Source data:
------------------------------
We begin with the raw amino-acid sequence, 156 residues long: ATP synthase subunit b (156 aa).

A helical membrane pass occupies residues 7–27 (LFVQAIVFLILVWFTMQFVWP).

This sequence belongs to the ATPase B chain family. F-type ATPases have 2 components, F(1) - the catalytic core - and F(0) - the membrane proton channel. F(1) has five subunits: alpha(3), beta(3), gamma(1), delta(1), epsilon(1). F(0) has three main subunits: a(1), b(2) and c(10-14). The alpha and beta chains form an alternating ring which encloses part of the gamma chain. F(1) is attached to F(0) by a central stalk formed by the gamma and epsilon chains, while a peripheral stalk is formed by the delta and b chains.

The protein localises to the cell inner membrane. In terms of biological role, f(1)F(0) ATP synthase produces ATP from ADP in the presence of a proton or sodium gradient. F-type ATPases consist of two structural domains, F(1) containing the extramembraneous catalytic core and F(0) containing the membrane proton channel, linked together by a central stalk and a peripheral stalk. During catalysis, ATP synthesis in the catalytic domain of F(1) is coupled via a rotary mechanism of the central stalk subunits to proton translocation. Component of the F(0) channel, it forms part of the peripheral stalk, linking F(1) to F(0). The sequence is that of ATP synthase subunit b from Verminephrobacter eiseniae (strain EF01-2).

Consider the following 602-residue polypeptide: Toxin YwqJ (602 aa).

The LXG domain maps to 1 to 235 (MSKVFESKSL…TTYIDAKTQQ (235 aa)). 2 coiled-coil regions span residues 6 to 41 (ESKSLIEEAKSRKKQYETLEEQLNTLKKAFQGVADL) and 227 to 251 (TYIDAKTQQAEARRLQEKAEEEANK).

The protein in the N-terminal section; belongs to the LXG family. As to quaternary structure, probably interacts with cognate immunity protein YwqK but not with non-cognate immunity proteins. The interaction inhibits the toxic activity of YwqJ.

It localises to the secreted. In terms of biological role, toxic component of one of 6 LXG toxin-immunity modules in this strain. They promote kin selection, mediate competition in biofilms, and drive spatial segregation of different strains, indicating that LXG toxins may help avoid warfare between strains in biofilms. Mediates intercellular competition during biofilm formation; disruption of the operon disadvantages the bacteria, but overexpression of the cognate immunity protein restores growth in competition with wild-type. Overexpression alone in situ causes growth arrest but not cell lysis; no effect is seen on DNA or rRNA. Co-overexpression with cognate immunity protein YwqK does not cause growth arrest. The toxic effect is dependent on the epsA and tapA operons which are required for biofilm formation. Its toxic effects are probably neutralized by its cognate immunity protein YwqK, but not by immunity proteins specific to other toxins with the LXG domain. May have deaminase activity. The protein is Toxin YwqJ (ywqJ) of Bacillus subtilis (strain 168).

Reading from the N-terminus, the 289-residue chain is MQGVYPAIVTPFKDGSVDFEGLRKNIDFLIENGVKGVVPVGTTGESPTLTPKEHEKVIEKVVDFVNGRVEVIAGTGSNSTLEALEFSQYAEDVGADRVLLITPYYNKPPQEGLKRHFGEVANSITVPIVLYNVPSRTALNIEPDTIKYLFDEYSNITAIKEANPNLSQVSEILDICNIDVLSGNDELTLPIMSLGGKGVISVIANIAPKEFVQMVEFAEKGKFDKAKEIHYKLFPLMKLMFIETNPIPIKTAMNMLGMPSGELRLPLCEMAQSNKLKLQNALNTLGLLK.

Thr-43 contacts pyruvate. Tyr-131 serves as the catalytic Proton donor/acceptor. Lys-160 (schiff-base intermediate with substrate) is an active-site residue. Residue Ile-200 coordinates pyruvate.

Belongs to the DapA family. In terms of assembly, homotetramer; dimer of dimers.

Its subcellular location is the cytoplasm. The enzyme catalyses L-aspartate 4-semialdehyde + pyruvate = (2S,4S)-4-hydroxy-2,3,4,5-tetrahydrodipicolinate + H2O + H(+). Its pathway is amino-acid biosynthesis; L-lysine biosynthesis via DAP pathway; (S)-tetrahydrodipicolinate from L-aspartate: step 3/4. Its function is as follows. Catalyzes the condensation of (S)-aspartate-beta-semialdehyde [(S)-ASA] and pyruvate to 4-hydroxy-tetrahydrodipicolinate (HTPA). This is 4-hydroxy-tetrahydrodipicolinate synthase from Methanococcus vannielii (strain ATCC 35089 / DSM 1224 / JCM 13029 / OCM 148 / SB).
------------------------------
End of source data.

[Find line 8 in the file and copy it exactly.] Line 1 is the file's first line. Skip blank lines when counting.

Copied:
It localises to the secreted. In terms of biological role, toxic component of one of 6 LXG toxin-immunity modules in this strain. They promote kin selection, mediate competition in biofilms, and drive spatial segregation of different strains, indicating that LXG toxins may help avoid warfare between strains in biofilms. Mediates intercellular competition during biofilm formation; disruption of the operon disadvantages the bacteria, but overexpression of the cognate immunity protein restores growth in competition with wild-type. Overexpression alone in situ causes growth arrest but not cell lysis; no effect is seen on DNA or rRNA. Co-overexpression with cognate immunity protein YwqK does not cause growth arrest. The toxic effect is dependent on the epsA and tapA operons which are required for biofilm formation. Its toxic effects are probably neutralized by its cognate immunity protein YwqK, but not by immunity proteins specific to other toxins with the LXG domain. May have deaminase activity. The protein is Toxin YwqJ (ywqJ) of Bacillus subtilis (strain 168).